Contact at NKU: William Roach
Faculty: Lt. Col. Kevin Wissel, Steve Harmon, Capt. Tim Bill, Capt. Brandon Andrews, 1st Lt. William Roach, Master Sgt. Leonard Kacuba, Sgt. 1st Class Todd Barger, Staff Sgt. Justine Wininger
Military science/Army ROTC is offered through a consortium agreement with Xavier University. The Department of Military Science at Xavier is located in St. Barbara Hall on Xavier’s campus and may be reached during business hours at 513-745-1066. An office is located on NKU’s campus in Founders Hall 200 and 206. The faculty listed above work in offices at both Xavier and NKU.
The Department of Military Science offers a commission as a second lieutenant and provides an opportunity for men and women to study subjects of recognized military and educational value, which assist them in gaining the foundations of leadership. The primary purpose of ROTC is to produce quality leaders to serve as commissioned officers in the United States Army, the Army National Guard, and the Army Reserves.
A commission is earned through a two-, three-, or four-year participation in the ROTC program. The four-year program is completed at the university and consists of courses numbered below 300 in the freshman and sophomore years, followed by courses numbered 300 and above in the junior and senior years. The two-year program begins with credit granted for prior military training, including basic training, or a four-week paid summer camp at Fort Knox, Ky., between the sophomore and junior years that teaches the student all subjects covered in the courses numbered below 300. In the two-year program, the student completes the courses numbered 300 and above during the junior and senior years. Courses numbered below 300 are taken on a voluntary basis. There is no military obligation incurred for taking courses numbered below 300. The courses numbered 300 and above qualify the student for a commission as an officer in the United States Army. A military obligation is incurred for taking courses numbered 300 and above. Admission to courses numbered 300 and above must be approved by the chair of the military science department.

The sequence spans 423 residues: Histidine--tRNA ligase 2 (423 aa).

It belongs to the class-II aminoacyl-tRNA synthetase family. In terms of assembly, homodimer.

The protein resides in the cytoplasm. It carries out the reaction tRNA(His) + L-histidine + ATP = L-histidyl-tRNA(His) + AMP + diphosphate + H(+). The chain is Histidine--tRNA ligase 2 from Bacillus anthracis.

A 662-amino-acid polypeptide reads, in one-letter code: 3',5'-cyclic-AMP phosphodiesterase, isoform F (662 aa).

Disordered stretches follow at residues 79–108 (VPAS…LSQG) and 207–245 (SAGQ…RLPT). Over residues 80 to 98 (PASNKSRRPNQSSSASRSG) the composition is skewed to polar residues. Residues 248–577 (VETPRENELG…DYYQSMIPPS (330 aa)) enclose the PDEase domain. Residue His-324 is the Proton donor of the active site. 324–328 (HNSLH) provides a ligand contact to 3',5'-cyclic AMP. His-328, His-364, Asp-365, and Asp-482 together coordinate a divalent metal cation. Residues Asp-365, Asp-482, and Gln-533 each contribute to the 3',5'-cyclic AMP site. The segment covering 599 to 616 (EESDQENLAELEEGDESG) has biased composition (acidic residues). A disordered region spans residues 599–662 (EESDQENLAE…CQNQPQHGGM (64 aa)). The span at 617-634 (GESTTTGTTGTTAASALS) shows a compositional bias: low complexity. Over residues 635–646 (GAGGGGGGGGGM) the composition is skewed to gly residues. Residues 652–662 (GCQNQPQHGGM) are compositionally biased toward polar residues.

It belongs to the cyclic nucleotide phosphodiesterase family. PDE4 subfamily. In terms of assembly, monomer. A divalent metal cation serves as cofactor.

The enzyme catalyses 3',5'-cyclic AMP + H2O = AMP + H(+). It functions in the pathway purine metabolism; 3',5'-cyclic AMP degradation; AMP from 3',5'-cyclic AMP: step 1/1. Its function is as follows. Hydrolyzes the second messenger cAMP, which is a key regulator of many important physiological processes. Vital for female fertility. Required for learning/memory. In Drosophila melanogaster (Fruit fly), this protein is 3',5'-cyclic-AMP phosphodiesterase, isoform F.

Selective admission requirements: Army ROTC seeks to produce officers for the United States Army, which means that only high-quality applicants with demonstrated leadership ability are sought and retained. To enroll in Army ROTC, students must be in good physical condition, be full-time students in good academic standing with their university, and maintain a cumulative GPA of at least 2.0.
Non-contracted (basic course) cadets must obtain a “sports physical” from a physician who must attest that there is nothing that would preclude the student from normal participation in a regular physical education class. Cadets who seek to contract must meet the Army physical fitness standards by passing the Army Physical Fitness Test and meeting the Army’s prescribed height, weight, and body fat standard, be medically qualified by the Department of Defense Medical Examination Review Board, possess at least a 2.0 GPA, and maintain full-time enrollment in a bachelor’s degree program. No prior military training is required, and students are not required to enlist in the Army to join ROTC. However, students who do have prior military service or who are current Army National Guard or Army Reserve members may be granted credit for MSC 100- and MSC 200-level classes, at the discretion of the professor of military science. Current National Guard and Reserve soldiers are encouraged to contact the department for information on gaining a commission through the simultaneous membership program.